Court dismisses suit challenging Comptroller-General of Custom’s appointment
A Federal High Court Lagos, on Friday dismissed a suit challenging the appointment of retired Col Hameed Ali, as the Comptroller-General of the Nigeria Customs Service.
The suit was instituted by a rights activist, Ebun-Olu Adegboruwa, in November 2015.
Adegboruwa had urged the court to determine whether the president could appoint anyone as comptroller-general of customs without complying with Section 3 of the Official Gazette of the Federal Republic of Nigeria made on 25th March 2002.
The said gazette stipulates that only those within the rank of Deputy Comptroller-General of Customs could be elevated as substantive Comptroller-General.
Adegboruwa then asked the court to nullify the appointment.
In his judgment, Justice Sule Hassan, held that the president was empowered under Section 5 of the 1999 Constitution, to exercise all executive powers.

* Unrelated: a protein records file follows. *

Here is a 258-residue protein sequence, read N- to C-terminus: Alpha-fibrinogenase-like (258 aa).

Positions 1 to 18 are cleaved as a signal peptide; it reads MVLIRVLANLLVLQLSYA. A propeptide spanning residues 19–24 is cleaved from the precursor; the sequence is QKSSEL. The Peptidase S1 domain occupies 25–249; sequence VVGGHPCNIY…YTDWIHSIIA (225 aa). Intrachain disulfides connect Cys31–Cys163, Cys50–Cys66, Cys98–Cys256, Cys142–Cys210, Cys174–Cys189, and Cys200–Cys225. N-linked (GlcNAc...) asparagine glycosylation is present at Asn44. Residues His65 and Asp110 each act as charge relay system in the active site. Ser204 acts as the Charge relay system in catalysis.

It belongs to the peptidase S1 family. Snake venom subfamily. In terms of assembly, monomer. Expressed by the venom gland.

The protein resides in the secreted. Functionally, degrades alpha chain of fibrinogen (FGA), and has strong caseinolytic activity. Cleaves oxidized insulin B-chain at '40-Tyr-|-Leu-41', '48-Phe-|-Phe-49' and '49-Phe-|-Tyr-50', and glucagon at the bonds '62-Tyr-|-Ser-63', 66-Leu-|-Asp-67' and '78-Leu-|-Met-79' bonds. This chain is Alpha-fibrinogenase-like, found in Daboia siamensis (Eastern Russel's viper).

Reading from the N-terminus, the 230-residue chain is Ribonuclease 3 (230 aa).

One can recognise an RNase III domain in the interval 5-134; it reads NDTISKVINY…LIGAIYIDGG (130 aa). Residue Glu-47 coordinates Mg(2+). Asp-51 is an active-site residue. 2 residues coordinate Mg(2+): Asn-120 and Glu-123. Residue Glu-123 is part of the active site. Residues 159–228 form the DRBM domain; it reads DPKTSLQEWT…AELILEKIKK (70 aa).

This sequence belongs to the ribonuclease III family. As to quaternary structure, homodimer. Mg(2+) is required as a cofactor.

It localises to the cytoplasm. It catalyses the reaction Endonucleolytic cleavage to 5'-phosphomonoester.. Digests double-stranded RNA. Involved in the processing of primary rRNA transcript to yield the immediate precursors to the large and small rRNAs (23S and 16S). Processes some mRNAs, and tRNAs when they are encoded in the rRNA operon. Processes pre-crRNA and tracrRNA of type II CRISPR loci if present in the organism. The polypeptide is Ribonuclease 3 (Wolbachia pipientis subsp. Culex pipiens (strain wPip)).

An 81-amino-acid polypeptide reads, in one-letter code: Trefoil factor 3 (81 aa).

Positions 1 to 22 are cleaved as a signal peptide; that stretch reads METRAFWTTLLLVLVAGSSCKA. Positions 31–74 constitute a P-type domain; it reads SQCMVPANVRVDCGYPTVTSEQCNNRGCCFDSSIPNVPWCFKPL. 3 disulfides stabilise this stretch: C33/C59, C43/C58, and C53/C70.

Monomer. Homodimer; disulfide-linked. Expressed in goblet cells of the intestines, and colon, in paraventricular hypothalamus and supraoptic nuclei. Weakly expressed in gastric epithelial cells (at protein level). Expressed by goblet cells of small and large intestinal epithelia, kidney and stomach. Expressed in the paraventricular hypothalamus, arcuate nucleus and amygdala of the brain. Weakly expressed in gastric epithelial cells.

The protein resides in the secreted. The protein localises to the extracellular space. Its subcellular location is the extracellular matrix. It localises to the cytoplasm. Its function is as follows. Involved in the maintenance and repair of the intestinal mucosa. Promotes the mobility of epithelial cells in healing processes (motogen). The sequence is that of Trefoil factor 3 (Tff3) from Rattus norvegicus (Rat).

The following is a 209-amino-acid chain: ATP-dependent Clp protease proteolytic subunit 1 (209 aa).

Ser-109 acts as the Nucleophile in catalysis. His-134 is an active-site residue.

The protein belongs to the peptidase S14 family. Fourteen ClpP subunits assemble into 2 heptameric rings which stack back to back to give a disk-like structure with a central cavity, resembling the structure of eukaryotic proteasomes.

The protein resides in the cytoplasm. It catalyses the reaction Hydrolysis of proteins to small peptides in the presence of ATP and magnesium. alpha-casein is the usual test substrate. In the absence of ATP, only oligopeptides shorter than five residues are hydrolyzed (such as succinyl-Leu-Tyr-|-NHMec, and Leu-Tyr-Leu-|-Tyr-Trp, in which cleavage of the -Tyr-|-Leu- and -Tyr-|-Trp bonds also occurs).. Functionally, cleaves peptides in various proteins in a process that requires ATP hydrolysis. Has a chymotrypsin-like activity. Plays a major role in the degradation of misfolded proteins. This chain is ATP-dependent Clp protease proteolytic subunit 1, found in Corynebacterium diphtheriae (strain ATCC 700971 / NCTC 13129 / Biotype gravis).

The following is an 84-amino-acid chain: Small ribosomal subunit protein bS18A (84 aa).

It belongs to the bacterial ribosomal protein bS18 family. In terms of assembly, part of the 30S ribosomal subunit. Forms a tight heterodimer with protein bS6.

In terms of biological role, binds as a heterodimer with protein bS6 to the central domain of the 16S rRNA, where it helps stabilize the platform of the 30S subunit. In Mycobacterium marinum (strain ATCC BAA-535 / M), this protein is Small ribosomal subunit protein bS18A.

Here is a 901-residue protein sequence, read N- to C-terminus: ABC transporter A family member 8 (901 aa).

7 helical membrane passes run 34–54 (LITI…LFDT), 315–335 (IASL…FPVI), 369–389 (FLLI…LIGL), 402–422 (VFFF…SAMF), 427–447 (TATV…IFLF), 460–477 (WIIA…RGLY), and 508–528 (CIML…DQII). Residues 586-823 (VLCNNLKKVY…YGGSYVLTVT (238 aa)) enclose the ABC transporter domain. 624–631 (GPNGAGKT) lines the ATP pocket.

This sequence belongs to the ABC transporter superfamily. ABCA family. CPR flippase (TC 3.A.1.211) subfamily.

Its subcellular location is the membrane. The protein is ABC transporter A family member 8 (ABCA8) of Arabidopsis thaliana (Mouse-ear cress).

Hassan held that these powers could be exercised either by himself or through officers delegated for that purpose.
He held further that under Section 171 of the same constitution, the president was empowered to appoint public officers and thus, the appointment of Col Hameed Ali, was validly made and same would stand in law, notwithstanding any thing to the contrary.
The judge held that although the applicant had not shown sufficient or special interest that robes him with the requisite locus standi to maintain the action, as he was not a customs officer.
Hassan disagreed with Adegboruwa that the latter case of Chief Gani Fawehinmi v President, FRN, had opened the floodgates for citizens to challenge all government actions.
He, consequently, upheld the preliminary objection of the respondents and struck out the case of the applicant, without any order as to costs.
Recall that the Nigeria Customs service had filed a preliminary objection, challenging the locus standi of the applicant to file and maintain the suit.
The customs service contended further that Adegboruwa’s suit was a mere academic exercise raising hypothetical questions that the court should not entertain.